Faculty & Staff Blog
Welcome to the Villa Joseph Marie faculty and staff blog! In this space, you'll learn more about our teachers and staff, their classroom styles, their suggestions for other teachers, and what they've learned as education professionals. Please check back often for new insights from the Villa faculty and staff.
By Maggie May, Social Studies Chair
Are you student teaching or in your first year of teaching? If so, then this Villa Blog Post is the one for YOU! Becoming a teacher can be daunting. Here you are in front of a group of students for the very first time. You want everything to be perfect. You’ve been waiting for this moment for so long.
That first year can be nerve-wracking, stressful and overwhelming. And, to put it bluntly, no amount of class time can prepare you for the “real thing.” You will encounter challenges throughout your career. You will be blindsided by issues that force you to think on your feet, and each day it will be up to you how you handle it all. It isn’t easy, but you can do it. And while everyone’s experiences are different, a little advice from those who came before you never hurts…
I’m excited and grateful to have had the opportunity over the course of the last few weeks to gather together some teachers at Villa Joseph Marie High School to give you their words of wisdom. We sat down and talked about everything teaching-related. From our favorite teaching tools, how to handle stress, and the best advice we’ve ever been given. Some of the responses can be found below, while others have even been captured on film.
In the wise words of Laurie McBrinn, veteran teacher of 40 years here at Villa, the best piece of advice she has is this: “Well, here's what was said to me: "Be a strict martinet until December and then ease up a bit." It's true that you must establish your authority and discipline routine if you want to be able to actually go into a classroom and teach. You can't teach if they're hanging from the ceilings! Over the years, however, I've found out other things as well: Don't pretend to knowledge you don't possess; Don't be afraid to admit you've made a mistake; Give yourself a break and realize that, in the first two to three years of teaching, you're as much a student as they are; Don't be afraid to ask for help from your mentor or department chair - no one's judging you if you need help; Don't burn yourself out and model your passion and enthusiasm for your field. And, last but not least…Have Fun!”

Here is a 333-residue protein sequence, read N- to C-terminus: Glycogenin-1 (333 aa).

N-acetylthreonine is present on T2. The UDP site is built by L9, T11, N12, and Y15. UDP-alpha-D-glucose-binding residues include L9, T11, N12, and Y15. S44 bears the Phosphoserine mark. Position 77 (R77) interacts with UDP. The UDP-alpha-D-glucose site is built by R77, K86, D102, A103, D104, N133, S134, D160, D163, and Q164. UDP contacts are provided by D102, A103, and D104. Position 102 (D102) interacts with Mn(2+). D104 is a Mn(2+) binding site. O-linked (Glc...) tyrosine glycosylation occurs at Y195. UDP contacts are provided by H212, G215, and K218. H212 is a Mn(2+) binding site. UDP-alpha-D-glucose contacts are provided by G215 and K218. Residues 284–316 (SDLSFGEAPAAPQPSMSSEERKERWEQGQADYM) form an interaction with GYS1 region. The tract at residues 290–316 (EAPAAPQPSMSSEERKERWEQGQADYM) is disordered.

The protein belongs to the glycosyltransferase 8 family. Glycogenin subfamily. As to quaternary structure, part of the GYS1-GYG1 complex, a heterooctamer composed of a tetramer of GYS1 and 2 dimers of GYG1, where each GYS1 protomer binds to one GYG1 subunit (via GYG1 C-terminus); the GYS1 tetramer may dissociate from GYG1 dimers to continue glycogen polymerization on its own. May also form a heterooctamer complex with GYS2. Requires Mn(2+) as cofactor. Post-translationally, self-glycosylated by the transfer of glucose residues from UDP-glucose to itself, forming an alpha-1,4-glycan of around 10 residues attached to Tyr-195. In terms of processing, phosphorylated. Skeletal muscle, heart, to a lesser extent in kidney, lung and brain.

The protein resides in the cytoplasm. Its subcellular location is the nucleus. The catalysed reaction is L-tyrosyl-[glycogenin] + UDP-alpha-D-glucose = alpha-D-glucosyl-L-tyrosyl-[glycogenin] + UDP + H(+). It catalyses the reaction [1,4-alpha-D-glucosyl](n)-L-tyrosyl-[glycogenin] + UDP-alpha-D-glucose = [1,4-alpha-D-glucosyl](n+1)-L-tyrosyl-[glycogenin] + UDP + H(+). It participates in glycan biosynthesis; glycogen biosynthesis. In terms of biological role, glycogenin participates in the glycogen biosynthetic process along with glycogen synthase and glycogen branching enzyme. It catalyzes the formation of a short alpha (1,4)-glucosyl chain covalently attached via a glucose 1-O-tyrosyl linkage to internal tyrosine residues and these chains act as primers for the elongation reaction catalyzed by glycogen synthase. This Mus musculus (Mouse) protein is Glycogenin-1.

Some teachers featured in this post have been teaching only a few years, while others have been in the profession for longer than you’ve been alive. Some have moved on to administrator roles while others came from teaching at the undergraduate level. Some taught in public schools for several years and others have always been here at Villa, therefore, each teacher featured offers valuable and unique perspectives that should leave you with a sense of reassurance and a bit of motivation to be the very best teacher you can be. You are joining the best profession there is, after all.
According to Mrs. Carr, someone who had taught almost every math course offered at Villa for 15 years and is the current principal -- the best thing you can do is “go with the flow.”
Mrs. Carr goes on to explain how “A new teacher often feels “very regimented” with lesson plans and using a precise format that they must follow exactly. Realize that no classroom will ever be the same every day. You can plan as much as you want but you have to let the students and the lesson lead itself. And no matter the activity, if there is a lot of interaction and dialoging between teacher and student it will be much better.”
The best piece of advice that she has is: “Be confident in your ability to teach your lessons, but know that they will not always go exactly as planned.”
The best piece of advice I was ever given was to BE YOURSELF. Kids read “fake” in an instant.
And finally, if Ms. McBrinn could travel back in time, before her first year as a teacher she wishes she knew “that the greatest joy I would receive in the classroom was the spark of recognition, enlightenment, epiphany...the light that appears in a student's eyes and suffuses her face when she "gets it." Truly a wonder.”
And now it’s your turn.
Enjoy the rest of the advice in the video and know that here at Villa we’re cheering you on.